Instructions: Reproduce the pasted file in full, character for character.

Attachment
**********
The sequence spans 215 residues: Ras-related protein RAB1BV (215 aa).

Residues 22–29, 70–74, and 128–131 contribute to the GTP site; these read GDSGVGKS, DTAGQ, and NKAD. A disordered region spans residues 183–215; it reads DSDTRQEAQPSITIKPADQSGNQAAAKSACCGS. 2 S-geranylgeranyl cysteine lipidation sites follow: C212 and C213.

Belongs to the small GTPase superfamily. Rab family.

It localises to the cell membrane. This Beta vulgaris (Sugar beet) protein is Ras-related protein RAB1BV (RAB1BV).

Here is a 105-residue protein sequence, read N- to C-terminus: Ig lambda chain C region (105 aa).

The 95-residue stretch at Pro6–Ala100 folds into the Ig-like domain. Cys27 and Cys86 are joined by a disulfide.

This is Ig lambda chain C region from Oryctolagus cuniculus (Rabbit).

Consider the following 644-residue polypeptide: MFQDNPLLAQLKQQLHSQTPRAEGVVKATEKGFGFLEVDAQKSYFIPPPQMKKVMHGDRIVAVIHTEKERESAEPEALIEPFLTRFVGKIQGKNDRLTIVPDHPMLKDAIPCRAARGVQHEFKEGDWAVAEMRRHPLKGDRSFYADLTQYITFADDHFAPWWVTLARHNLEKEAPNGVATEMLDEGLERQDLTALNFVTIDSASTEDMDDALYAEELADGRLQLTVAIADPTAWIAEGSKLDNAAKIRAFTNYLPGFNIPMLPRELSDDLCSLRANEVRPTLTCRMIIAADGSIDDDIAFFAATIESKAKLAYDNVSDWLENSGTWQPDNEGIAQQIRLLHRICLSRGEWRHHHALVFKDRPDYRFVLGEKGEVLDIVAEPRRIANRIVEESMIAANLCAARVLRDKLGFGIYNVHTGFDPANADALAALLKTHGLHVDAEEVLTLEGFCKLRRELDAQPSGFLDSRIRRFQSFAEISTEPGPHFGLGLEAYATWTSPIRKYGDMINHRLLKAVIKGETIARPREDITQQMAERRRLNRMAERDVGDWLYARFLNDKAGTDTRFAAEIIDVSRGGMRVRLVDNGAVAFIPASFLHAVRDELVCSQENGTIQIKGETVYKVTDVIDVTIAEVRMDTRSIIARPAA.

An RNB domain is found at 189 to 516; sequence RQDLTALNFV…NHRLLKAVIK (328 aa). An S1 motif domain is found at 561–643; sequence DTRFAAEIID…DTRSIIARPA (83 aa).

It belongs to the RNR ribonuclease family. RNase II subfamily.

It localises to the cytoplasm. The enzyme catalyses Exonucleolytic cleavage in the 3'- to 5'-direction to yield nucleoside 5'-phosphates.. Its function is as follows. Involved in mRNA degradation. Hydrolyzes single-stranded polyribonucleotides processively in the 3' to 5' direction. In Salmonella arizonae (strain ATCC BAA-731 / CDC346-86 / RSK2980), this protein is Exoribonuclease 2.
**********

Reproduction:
The sequence spans 215 residues: Ras-related protein RAB1BV (215 aa).

Residues 22–29, 70–74, and 128–131 contribute to the GTP site; these read GDSGVGKS, DTAGQ, and NKAD. A disordered region spans residues 183–215; it reads DSDTRQEAQPSITIKPADQSGNQAAAKSACCGS. 2 S-geranylgeranyl cysteine lipidation sites follow: C212 and C213.

Belongs to the small GTPase superfamily. Rab family.

It localises to the cell membrane. This Beta vulgaris (Sugar beet) protein is Ras-related protein RAB1BV (RAB1BV).

Here is a 105-residue protein sequence, read N- to C-terminus: Ig lambda chain C region (105 aa).

The 95-residue stretch at Pro6–Ala100 folds into the Ig-like domain. Cys27 and Cys86 are joined by a disulfide.

This is Ig lambda chain C region from Oryctolagus cuniculus (Rabbit).

Consider the following 644-residue polypeptide: MFQDNPLLAQLKQQLHSQTPRAEGVVKATEKGFGFLEVDAQKSYFIPPPQMKKVMHGDRIVAVIHTEKERESAEPEALIEPFLTRFVGKIQGKNDRLTIVPDHPMLKDAIPCRAARGVQHEFKEGDWAVAEMRRHPLKGDRSFYADLTQYITFADDHFAPWWVTLARHNLEKEAPNGVATEMLDEGLERQDLTALNFVTIDSASTEDMDDALYAEELADGRLQLTVAIADPTAWIAEGSKLDNAAKIRAFTNYLPGFNIPMLPRELSDDLCSLRANEVRPTLTCRMIIAADGSIDDDIAFFAATIESKAKLAYDNVSDWLENSGTWQPDNEGIAQQIRLLHRICLSRGEWRHHHALVFKDRPDYRFVLGEKGEVLDIVAEPRRIANRIVEESMIAANLCAARVLRDKLGFGIYNVHTGFDPANADALAALLKTHGLHVDAEEVLTLEGFCKLRRELDAQPSGFLDSRIRRFQSFAEISTEPGPHFGLGLEAYATWTSPIRKYGDMINHRLLKAVIKGETIARPREDITQQMAERRRLNRMAERDVGDWLYARFLNDKAGTDTRFAAEIIDVSRGGMRVRLVDNGAVAFIPASFLHAVRDELVCSQENGTIQIKGETVYKVTDVIDVTIAEVRMDTRSIIARPAA.

An RNB domain is found at 189 to 516; sequence RQDLTALNFV…NHRLLKAVIK (328 aa). An S1 motif domain is found at 561–643; sequence DTRFAAEIID…DTRSIIARPA (83 aa).

It belongs to the RNR ribonuclease family. RNase II subfamily.

It localises to the cytoplasm. The enzyme catalyses Exonucleolytic cleavage in the 3'- to 5'-direction to yield nucleoside 5'-phosphates.. Its function is as follows. Involved in mRNA degradation. Hydrolyzes single-stranded polyribonucleotides processively in the 3' to 5' direction. In Salmonella arizonae (strain ATCC BAA-731 / CDC346-86 / RSK2980), this protein is Exoribonuclease 2.